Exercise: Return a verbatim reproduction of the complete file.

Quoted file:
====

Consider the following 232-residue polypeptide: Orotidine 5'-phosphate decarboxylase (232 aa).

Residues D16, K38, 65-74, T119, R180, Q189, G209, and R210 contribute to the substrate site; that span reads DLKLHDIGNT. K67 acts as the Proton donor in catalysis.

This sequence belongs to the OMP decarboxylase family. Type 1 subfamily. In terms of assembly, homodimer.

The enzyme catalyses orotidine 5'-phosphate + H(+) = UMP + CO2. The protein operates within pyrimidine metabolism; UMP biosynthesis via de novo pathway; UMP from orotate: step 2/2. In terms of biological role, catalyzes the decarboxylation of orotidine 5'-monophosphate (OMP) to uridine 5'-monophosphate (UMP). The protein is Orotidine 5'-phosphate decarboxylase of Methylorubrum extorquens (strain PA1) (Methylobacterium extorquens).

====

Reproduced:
Consider the following 232-residue polypeptide: Orotidine 5'-phosphate decarboxylase (232 aa).

Residues D16, K38, 65-74, T119, R180, Q189, G209, and R210 contribute to the substrate site; that span reads DLKLHDIGNT. K67 acts as the Proton donor in catalysis.

This sequence belongs to the OMP decarboxylase family. Type 1 subfamily. In terms of assembly, homodimer.

The enzyme catalyses orotidine 5'-phosphate + H(+) = UMP + CO2. The protein operates within pyrimidine metabolism; UMP biosynthesis via de novo pathway; UMP from orotate: step 2/2. In terms of biological role, catalyzes the decarboxylation of orotidine 5'-monophosphate (OMP) to uridine 5'-monophosphate (UMP). The protein is Orotidine 5'-phosphate decarboxylase of Methylorubrum extorquens (strain PA1) (Methylobacterium extorquens).